The panel discussion in session.(courtesy UNFPA Sri Lanka)

Is it a human right or a human responsibility to ensure that no person is marginalised owing to physical or intellectual disabilities, just as much as inclusiveness must extend to all other diversities such as race, religion, colour or sexual orientation etc.?

At a panel discussion hosted by the UNFPA, during the International Conference on Birth Defects and Disabilities in the Developing World, on February 25th, panelists pointed to the fact that people with disabilities are the ‘most marginalised groups when it comes to sexual and reproductive health (SRH) services.”     Even where services are physically accessible, women and young persons with disabilities continue to face barriers in obtaining comprehensive sexuality education, owing to social stigma and financial and psychological challenges associated with the disability.

The panel discussion, held at the Cinnamon Grand in Colombo focussed on ‘Addressing birth defects from the lens of Human Rights and Inclusion, and looked at the issue from the perspective of gender equality.

As one of the panelists, Professor Athula Kaluarachchi, Senior Lecturer, Obstetrics and Gynecology, University of Colombo pointed out ““Just like everyone else, people with disabilities should be able to enjoy a sexual life as well as have children if they wish. They must have equal access to family planning and antenatal care among other things. It is imperative that the service providers keep in mind their responsibilities towards people with birth defects and disabilities when planning and implementing reproductive health programmes.”

Professor Subhangi Herath, of the Department of Sociology, Colombo University added that services for those with disabilities cannot be considered as a ‘one size fits all’, basis, because those with intellectual challenges are often left out as services  and exemptions   may be made only for the disabled who are dealing with physical and easily visible issues.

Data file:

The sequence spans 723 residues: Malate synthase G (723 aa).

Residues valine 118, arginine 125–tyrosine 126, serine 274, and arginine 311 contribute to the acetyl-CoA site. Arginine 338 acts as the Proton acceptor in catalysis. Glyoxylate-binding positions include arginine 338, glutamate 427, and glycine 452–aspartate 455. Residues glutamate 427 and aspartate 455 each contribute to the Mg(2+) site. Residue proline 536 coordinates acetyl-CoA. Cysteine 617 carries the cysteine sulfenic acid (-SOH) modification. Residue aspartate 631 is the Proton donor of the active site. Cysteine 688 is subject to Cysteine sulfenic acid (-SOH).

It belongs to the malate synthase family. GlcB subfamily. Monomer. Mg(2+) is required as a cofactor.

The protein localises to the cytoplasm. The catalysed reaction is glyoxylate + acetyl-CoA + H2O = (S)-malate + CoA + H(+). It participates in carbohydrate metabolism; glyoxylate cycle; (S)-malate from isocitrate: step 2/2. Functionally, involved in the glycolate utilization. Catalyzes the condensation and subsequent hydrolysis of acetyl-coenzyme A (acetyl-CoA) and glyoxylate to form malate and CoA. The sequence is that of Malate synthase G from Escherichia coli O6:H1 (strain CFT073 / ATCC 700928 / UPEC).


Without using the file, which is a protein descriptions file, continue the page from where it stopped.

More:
In her introductory remarks, UNFPA Resident Representative, Ms. Ritsu Nacken recalled that in her home country, Japan, a law to stop the birth of ‘inferior descendants’  forcibly sterilized those with physical or cognitive disabilities, mental illnesses, behavioural issues or suffered from chronic illnesses, between 1948 and 1996 and resulted in these victims facing untold suffering and stigma.  In 2019 the Japanese parliament passed a law to pay the victims $ 29,000 as compensation.

She added that though the Convention on the Rights of Persons with Disabilities came into force in 2008 and Sri Lanka ratified it in 2016, individuals with disabilities continue to face many barriers, including access to SRH services.   It is an area that is ‘largely overlooked by ‘policy, planning and service delivery, social, legal, health and welfare services she added.

The panel also included Dr. Shyamini Hettiarachchi, Senior Lecturer, Department of Disability Studies, Kelaniya University and was moderated by Janitha Rukmal, disability rights activist and Co-Founder of Enable Lanka Foundation.


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